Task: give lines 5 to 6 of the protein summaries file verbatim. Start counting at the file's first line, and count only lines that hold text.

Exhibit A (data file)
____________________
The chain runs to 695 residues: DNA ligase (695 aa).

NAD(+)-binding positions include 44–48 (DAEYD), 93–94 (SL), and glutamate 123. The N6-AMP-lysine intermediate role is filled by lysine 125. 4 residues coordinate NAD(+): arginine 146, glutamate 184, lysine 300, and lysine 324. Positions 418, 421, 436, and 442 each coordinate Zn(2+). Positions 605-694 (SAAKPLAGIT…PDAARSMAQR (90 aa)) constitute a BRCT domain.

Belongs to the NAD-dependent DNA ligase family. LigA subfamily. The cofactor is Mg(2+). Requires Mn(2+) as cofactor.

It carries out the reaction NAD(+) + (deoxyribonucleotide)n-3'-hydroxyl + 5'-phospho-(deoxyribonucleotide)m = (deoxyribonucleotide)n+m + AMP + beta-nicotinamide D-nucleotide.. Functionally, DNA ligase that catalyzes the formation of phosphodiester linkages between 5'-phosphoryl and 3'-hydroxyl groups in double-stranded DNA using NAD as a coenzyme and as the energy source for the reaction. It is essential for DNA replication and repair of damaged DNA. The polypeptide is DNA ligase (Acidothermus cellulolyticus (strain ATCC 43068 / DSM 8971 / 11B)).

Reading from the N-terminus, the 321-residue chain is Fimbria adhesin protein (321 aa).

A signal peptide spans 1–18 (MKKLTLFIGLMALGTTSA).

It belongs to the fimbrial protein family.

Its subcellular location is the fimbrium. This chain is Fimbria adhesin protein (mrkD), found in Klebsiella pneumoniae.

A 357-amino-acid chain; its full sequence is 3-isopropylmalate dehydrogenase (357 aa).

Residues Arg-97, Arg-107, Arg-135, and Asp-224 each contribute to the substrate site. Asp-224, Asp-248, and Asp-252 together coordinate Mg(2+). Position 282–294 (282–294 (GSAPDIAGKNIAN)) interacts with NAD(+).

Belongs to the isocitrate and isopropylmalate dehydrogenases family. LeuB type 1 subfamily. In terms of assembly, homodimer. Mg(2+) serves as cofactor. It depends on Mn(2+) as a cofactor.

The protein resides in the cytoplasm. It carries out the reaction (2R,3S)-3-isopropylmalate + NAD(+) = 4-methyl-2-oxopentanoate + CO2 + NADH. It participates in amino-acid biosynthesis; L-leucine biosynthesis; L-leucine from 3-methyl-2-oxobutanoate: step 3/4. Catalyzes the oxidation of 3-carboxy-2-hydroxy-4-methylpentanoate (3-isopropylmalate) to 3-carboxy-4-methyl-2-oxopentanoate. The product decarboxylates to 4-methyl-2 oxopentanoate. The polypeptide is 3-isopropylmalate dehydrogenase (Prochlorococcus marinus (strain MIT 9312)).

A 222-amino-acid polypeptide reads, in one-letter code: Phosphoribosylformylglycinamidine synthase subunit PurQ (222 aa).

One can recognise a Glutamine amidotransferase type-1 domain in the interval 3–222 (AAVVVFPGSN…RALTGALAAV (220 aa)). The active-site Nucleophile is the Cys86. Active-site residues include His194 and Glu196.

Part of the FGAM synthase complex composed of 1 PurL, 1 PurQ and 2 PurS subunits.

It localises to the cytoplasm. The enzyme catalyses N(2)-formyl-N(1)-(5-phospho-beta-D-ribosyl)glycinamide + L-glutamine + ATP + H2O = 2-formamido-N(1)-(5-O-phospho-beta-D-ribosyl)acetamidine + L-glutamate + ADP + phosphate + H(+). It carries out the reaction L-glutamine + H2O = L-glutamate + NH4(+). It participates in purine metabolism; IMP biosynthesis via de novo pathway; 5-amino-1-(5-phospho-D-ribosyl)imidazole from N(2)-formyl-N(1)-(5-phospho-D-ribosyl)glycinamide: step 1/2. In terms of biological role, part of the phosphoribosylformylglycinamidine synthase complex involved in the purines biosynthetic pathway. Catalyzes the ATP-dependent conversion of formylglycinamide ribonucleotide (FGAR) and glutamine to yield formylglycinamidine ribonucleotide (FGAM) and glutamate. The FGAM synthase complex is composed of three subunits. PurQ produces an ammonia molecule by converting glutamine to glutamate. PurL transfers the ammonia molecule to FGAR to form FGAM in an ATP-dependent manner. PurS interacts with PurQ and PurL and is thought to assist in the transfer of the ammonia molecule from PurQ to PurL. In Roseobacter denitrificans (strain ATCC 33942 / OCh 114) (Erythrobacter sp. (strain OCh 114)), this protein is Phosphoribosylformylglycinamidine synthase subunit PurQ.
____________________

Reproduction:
Reading from the N-terminus, the 321-residue chain is Fimbria adhesin protein (321 aa).

A signal peptide spans 1–18 (MKKLTLFIGLMALGTTSA).